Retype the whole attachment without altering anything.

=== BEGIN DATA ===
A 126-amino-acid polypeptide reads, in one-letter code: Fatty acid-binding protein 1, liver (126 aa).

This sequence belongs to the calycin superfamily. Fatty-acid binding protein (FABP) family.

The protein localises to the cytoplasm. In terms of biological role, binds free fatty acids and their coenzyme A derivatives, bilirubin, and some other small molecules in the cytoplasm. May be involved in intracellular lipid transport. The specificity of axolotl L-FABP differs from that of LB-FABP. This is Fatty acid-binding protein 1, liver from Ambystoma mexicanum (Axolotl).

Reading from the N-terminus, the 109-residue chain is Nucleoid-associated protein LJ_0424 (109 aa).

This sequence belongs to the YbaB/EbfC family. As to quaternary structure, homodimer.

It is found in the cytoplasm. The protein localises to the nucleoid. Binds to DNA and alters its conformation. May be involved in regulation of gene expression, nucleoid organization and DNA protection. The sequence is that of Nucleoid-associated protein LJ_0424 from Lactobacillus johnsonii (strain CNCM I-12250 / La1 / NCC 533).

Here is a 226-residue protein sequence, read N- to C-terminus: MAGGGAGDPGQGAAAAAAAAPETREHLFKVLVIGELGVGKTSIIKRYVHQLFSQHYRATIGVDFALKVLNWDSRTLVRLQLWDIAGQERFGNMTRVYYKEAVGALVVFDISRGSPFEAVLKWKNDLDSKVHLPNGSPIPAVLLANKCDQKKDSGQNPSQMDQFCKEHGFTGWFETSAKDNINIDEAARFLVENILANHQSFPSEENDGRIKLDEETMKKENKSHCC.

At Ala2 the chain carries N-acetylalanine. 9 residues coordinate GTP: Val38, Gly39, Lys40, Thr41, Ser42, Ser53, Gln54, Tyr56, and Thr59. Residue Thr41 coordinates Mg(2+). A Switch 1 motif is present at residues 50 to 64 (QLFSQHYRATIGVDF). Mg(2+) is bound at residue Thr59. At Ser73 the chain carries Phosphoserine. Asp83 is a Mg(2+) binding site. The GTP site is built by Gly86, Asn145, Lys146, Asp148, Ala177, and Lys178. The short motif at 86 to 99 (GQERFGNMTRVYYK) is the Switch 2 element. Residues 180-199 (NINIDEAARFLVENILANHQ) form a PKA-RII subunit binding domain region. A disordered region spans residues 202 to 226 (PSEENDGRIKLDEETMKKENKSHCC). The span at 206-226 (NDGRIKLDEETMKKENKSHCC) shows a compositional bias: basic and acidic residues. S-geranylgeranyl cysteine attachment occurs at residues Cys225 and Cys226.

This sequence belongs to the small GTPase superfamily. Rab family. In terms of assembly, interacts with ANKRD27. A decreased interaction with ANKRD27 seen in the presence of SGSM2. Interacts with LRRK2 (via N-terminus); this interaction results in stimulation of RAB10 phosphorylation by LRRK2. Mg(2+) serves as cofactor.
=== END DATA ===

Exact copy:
A 126-amino-acid polypeptide reads, in one-letter code: Fatty acid-binding protein 1, liver (126 aa).

This sequence belongs to the calycin superfamily. Fatty-acid binding protein (FABP) family.

The protein localises to the cytoplasm. In terms of biological role, binds free fatty acids and their coenzyme A derivatives, bilirubin, and some other small molecules in the cytoplasm. May be involved in intracellular lipid transport. The specificity of axolotl L-FABP differs from that of LB-FABP. This is Fatty acid-binding protein 1, liver from Ambystoma mexicanum (Axolotl).

Reading from the N-terminus, the 109-residue chain is Nucleoid-associated protein LJ_0424 (109 aa).

This sequence belongs to the YbaB/EbfC family. As to quaternary structure, homodimer.

It is found in the cytoplasm. The protein localises to the nucleoid. Binds to DNA and alters its conformation. May be involved in regulation of gene expression, nucleoid organization and DNA protection. The sequence is that of Nucleoid-associated protein LJ_0424 from Lactobacillus johnsonii (strain CNCM I-12250 / La1 / NCC 533).

Here is a 226-residue protein sequence, read N- to C-terminus: MAGGGAGDPGQGAAAAAAAAPETREHLFKVLVIGELGVGKTSIIKRYVHQLFSQHYRATIGVDFALKVLNWDSRTLVRLQLWDIAGQERFGNMTRVYYKEAVGALVVFDISRGSPFEAVLKWKNDLDSKVHLPNGSPIPAVLLANKCDQKKDSGQNPSQMDQFCKEHGFTGWFETSAKDNINIDEAARFLVENILANHQSFPSEENDGRIKLDEETMKKENKSHCC.

At Ala2 the chain carries N-acetylalanine. 9 residues coordinate GTP: Val38, Gly39, Lys40, Thr41, Ser42, Ser53, Gln54, Tyr56, and Thr59. Residue Thr41 coordinates Mg(2+). A Switch 1 motif is present at residues 50 to 64 (QLFSQHYRATIGVDF). Mg(2+) is bound at residue Thr59. At Ser73 the chain carries Phosphoserine. Asp83 is a Mg(2+) binding site. The GTP site is built by Gly86, Asn145, Lys146, Asp148, Ala177, and Lys178. The short motif at 86 to 99 (GQERFGNMTRVYYK) is the Switch 2 element. Residues 180-199 (NINIDEAARFLVENILANHQ) form a PKA-RII subunit binding domain region. A disordered region spans residues 202 to 226 (PSEENDGRIKLDEETMKKENKSHCC). The span at 206-226 (NDGRIKLDEETMKKENKSHCC) shows a compositional bias: basic and acidic residues. S-geranylgeranyl cysteine attachment occurs at residues Cys225 and Cys226.

This sequence belongs to the small GTPase superfamily. Rab family. In terms of assembly, interacts with ANKRD27. A decreased interaction with ANKRD27 seen in the presence of SGSM2. Interacts with LRRK2 (via N-terminus); this interaction results in stimulation of RAB10 phosphorylation by LRRK2. Mg(2+) serves as cofactor.